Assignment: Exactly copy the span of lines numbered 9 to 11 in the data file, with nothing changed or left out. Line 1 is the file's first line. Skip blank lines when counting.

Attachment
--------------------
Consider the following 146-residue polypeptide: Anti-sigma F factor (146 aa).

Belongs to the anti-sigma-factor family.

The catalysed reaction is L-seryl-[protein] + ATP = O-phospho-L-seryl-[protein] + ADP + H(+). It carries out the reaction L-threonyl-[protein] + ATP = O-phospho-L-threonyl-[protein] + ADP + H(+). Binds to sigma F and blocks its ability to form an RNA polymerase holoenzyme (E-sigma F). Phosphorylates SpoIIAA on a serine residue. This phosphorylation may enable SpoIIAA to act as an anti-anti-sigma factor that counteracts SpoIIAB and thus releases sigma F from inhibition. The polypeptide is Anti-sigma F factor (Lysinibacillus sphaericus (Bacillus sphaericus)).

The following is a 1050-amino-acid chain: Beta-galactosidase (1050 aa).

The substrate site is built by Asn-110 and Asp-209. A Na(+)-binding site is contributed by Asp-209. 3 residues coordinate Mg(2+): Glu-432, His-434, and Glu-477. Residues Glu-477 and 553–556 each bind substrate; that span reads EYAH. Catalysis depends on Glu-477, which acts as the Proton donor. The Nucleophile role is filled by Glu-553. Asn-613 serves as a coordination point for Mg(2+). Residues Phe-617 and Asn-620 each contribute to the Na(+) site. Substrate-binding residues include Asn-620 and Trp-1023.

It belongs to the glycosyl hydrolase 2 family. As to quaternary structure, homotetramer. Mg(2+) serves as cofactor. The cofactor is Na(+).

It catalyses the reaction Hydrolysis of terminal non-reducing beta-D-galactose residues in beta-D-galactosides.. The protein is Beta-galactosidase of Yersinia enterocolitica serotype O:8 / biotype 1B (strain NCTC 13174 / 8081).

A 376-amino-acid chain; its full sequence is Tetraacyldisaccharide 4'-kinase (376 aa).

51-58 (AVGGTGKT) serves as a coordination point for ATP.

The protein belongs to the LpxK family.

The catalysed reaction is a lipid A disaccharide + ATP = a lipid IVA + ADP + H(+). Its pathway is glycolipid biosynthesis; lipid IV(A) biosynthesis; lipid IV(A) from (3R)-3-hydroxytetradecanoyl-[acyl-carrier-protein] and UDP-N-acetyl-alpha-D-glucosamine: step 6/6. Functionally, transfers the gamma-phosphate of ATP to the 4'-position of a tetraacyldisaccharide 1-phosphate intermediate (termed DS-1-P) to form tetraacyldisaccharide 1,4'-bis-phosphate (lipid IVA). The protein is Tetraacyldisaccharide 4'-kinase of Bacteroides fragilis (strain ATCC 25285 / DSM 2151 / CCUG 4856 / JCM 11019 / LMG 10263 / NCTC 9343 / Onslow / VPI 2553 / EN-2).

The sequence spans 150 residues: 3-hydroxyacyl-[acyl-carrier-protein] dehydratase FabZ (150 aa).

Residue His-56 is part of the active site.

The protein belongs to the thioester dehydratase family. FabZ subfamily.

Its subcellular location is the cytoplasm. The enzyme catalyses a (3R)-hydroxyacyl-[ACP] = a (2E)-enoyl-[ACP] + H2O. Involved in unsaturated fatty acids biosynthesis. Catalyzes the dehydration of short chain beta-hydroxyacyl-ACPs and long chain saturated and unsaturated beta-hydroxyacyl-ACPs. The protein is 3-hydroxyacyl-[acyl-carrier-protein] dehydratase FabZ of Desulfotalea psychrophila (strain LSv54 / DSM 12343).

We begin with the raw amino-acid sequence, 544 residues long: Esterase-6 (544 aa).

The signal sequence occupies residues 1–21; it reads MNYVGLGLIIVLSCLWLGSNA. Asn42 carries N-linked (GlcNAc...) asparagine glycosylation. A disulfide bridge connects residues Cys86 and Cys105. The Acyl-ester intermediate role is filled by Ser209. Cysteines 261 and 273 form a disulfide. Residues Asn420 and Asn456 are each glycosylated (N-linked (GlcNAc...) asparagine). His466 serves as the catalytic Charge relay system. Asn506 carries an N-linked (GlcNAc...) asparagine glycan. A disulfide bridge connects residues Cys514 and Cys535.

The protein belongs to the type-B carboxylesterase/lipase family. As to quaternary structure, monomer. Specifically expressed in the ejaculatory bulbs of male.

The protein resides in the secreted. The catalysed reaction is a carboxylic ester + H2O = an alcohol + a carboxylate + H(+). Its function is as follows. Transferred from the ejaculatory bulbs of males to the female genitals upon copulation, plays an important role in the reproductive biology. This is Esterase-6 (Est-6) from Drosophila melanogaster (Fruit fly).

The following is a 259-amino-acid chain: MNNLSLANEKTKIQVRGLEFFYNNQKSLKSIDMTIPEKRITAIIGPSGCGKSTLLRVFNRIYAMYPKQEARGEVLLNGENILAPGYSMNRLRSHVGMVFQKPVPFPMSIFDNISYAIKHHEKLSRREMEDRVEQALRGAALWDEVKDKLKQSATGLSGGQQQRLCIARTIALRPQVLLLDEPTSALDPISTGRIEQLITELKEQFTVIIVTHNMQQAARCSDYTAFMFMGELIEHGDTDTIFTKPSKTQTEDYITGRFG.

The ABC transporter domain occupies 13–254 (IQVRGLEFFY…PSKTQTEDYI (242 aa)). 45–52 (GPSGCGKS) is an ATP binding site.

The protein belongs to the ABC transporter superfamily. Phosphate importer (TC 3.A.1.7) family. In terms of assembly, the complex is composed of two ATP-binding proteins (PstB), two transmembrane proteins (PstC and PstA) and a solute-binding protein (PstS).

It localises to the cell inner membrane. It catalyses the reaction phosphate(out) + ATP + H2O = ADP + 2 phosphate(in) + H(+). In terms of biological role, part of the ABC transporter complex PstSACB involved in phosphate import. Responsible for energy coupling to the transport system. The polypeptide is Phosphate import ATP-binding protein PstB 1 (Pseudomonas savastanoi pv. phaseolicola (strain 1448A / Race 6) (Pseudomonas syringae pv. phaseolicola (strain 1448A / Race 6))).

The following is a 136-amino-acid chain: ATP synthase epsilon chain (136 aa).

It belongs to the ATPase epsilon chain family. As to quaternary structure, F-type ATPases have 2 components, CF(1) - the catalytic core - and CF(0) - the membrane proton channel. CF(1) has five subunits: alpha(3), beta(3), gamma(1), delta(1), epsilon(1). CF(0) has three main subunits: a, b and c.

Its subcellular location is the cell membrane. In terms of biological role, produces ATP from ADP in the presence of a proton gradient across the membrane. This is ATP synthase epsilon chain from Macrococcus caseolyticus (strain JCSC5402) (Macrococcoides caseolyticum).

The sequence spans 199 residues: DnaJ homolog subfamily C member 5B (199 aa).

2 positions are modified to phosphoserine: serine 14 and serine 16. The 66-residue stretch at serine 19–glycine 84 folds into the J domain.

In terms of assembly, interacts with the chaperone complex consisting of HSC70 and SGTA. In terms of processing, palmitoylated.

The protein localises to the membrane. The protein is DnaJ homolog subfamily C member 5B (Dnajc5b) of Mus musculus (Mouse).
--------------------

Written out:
51-58 (AVGGTGKT) serves as a coordination point for ATP.

The protein belongs to the LpxK family.

The catalysed reaction is a lipid A disaccharide + ATP = a lipid IVA + ADP + H(+). Its pathway is glycolipid biosynthesis; lipid IV(A) biosynthesis; lipid IV(A) from (3R)-3-hydroxytetradecanoyl-[acyl-carrier-protein] and UDP-N-acetyl-alpha-D-glucosamine: step 6/6. Functionally, transfers the gamma-phosphate of ATP to the 4'-position of a tetraacyldisaccharide 1-phosphate intermediate (termed DS-1-P) to form tetraacyldisaccharide 1,4'-bis-phosphate (lipid IVA). The protein is Tetraacyldisaccharide 4'-kinase of Bacteroides fragilis (strain ATCC 25285 / DSM 2151 / CCUG 4856 / JCM 11019 / LMG 10263 / NCTC 9343 / Onslow / VPI 2553 / EN-2).